The Society’s first welding engineer intern shares his valued takeaways
This summer, I had the opportunity to be the first welding engineer intern AWS has had, but let me explain my journey before detailing that exciting endeavor. I’m from New Jersey and was first introduced to welding in my freshman year of high school. From there, I took welding and ran with it. In the fall of 2020, the opportunity to attend Pennsylvania College of Technology (PCT), Williamsport, Pa., essentially fell into my lap. The college offers a hands-on, four-year welding degree. For me, the deal could not have been better. Four years later, I am going into my senior year of studying welding and fabrication engineering technology. This degree is similar to the more widely known welding engineering degree but takes a more hands-on approach to focus on problem-solving and the application of welding, gearing more toward manufacturing. In the summer and anytime I would have time off from school, I also worked for a small welding repair shop in my hometown. There, we mainly focused on construction/mining equipment repairs, plant maintenance, and heavy-duty fabrication. However, that is not to say we did not have our fair share of work brought to us by farmers around the area.
I heard about the AWS internship through an email sent by PCT’s School of Engineering. It informed students about the position for a summer welding engineer intern. I applied, was offered the role, and was ecstatic to accept it.
Over three months, from May to July, I worked in the Technical Services Department under the guidance of Staff Welding Engineer Nathan Carter. Working beside him was nothing short of a learning experience. Having spent the first half of his career in power generation, his knowledge spans the basics of welding to metallurgy to knowing the essentials of the ASME Boiler and Pressure Vessel Code, Section IX. Every time I had a conversation with him, there was something I learned.
The Importance of Codes
The Technical Services Department’s job is to be the in-house go-to source on technical matters. With AWS’s worldwide reach, spreading across countries with its numerous codes, specifications, and guides, there are always questions regarding clarifications or understanding AWS documents, such as how to qualify a welder. The department is easy to reach as well. An email to standards@aws.
org provides customers with the ability to have their technical questions answered. I will certainly keep this service in mind after graduation when I come across something I don’t understand in an AWS standard. In addition to codes, AWS offers certifications, education courses, and much more. With codes being updated, new information being discovered, and the constant development of new certifications, the Technical Services Department is there to help. Codes and standards are the heart of the welding industry; without them, the infrastructure of the world would be in jeopardy.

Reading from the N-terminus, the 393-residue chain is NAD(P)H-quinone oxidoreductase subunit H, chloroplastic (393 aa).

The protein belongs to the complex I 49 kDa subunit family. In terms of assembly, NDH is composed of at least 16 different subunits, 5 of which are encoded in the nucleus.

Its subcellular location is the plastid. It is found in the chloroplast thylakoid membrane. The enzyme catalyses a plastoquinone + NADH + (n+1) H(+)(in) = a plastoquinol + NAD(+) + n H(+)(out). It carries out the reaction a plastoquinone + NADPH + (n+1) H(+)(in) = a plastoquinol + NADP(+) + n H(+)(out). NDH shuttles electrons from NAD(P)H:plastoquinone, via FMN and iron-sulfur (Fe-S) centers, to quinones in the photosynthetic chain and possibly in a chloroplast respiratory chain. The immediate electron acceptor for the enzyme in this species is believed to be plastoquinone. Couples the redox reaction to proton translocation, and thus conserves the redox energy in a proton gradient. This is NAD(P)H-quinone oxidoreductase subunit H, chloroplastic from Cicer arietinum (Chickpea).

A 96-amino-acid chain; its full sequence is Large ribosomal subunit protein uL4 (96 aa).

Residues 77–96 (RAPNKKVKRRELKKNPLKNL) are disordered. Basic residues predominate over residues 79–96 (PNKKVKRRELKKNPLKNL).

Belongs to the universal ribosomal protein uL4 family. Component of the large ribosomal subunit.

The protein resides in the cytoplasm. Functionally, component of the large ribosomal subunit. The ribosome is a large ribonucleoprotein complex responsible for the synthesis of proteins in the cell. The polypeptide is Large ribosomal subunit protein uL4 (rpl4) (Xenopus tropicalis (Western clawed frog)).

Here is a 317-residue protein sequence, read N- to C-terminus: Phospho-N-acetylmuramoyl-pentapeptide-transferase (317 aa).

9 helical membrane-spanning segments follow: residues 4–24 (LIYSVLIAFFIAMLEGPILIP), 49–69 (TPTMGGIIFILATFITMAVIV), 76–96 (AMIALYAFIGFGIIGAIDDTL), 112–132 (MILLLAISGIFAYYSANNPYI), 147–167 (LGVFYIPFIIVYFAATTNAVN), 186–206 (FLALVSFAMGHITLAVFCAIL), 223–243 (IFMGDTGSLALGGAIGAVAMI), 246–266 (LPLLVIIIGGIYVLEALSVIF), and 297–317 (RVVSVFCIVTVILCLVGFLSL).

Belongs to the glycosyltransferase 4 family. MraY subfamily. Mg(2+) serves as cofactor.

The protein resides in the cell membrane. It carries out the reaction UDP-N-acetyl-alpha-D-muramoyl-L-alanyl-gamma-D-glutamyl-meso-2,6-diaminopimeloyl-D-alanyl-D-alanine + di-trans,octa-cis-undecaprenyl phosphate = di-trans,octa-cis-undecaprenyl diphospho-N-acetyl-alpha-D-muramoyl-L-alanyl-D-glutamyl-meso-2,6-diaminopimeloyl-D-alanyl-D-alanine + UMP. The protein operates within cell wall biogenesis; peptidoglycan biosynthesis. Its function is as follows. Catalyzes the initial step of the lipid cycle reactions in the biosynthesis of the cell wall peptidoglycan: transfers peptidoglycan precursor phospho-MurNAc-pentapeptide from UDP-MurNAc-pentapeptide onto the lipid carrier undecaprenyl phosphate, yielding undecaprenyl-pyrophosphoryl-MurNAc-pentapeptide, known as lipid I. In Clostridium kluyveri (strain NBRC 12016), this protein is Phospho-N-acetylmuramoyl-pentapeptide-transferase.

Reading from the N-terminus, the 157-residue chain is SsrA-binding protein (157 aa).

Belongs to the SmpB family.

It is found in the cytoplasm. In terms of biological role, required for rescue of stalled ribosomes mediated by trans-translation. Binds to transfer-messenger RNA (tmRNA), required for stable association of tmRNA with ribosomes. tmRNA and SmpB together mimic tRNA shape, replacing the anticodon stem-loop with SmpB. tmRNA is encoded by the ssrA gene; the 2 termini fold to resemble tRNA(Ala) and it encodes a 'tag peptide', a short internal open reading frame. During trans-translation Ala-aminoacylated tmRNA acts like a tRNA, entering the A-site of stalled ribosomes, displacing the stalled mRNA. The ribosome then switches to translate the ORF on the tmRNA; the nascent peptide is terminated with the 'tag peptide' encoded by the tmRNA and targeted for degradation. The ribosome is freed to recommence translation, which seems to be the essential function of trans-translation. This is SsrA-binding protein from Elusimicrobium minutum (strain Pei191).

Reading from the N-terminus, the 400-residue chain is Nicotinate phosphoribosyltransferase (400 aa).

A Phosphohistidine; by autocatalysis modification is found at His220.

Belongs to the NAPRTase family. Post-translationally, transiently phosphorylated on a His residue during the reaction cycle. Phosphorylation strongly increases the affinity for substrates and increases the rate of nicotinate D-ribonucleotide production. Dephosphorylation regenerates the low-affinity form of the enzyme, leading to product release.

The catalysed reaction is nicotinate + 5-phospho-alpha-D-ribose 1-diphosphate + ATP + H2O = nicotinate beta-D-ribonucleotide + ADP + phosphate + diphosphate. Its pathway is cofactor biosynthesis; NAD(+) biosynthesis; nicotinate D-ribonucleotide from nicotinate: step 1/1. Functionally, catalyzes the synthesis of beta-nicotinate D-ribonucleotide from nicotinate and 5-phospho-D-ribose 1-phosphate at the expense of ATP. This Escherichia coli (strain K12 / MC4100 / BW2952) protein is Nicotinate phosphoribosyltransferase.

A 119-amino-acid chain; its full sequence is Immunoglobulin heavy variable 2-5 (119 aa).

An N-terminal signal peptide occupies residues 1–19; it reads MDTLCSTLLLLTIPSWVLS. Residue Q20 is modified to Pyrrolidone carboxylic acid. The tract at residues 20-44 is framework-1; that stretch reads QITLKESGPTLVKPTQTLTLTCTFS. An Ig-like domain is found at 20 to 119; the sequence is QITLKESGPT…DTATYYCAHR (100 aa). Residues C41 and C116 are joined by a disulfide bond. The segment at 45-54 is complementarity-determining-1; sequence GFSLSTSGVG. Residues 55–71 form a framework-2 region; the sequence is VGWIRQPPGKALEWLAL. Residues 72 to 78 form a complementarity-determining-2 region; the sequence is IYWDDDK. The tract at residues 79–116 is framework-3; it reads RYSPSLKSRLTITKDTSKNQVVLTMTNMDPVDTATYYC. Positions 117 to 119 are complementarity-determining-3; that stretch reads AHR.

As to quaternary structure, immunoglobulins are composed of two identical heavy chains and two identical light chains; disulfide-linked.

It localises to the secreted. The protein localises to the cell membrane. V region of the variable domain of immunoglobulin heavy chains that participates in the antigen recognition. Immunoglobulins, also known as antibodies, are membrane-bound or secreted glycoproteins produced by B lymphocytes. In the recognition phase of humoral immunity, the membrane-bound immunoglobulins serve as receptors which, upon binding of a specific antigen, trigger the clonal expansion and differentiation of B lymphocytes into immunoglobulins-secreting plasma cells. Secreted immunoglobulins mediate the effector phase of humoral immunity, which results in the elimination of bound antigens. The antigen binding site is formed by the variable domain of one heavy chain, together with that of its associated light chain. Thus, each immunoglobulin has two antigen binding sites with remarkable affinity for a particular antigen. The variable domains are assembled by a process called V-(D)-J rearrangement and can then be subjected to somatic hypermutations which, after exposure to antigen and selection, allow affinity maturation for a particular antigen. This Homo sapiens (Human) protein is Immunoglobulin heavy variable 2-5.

Benefits Gained by Attending Events
This past summer, I was able to take part in all the previously mentioned tasks and a handful more when I was in the office. Other opportunities were also presented that got me outside of the office and traveling. To name a few, I attended ASME Boiler and Pressure Vessel Code Week in Las Vegas, Nev.; shadowed an AWS Accredited Test Facility audit; went to the AWS District 14 Conference in Indianapolis, Ind.; and learned from the Additive Manufacturing Symposium, held at Florida International University, near AWS World Headquarters in Miami, Fla. I had never been exposed to additive manufacturing, so this was a major educational experience. Additive manufacturing does not only apply to the welding industry but also can help other industries, such as medical. At the time, the university was finishing up construction of its new cold spray lab, which I was fortunate enough to tour. I am very excited to see what projects they develop with the lab at their disposal.
With my internship over, I plan on taking all the knowledge, experience, and connections I gained over the past months and applying them to further my education in my final year at PCT. Between academics and extracurriculars, such as running my school’s AWS Student Chapter, it is going to be a jam-packed year. Overall, I learned a lot during my time at the Society, including the value of an internship. Regardless of the field you are studying in, an internship is something every college student should strive to have on their résumé before they graduate college. Internships allow you to establish a baseline of what the industry you wish to pursue is like. Through tasks you enjoy and even those you might not like as much, you build industry connections and, most importantly, gain real-world experience. One thing most students lack fresh out of college is experience, and that’s where having already participated in an internship will help.
Post-graduation, I hope to obtain a manufacturing job in the defense or aerospace industries. I’ll always carry the skills I learned throughout various experiences, including this AWS internship, to continue growing and moving forward even more.
Original article From https://www.aws.org/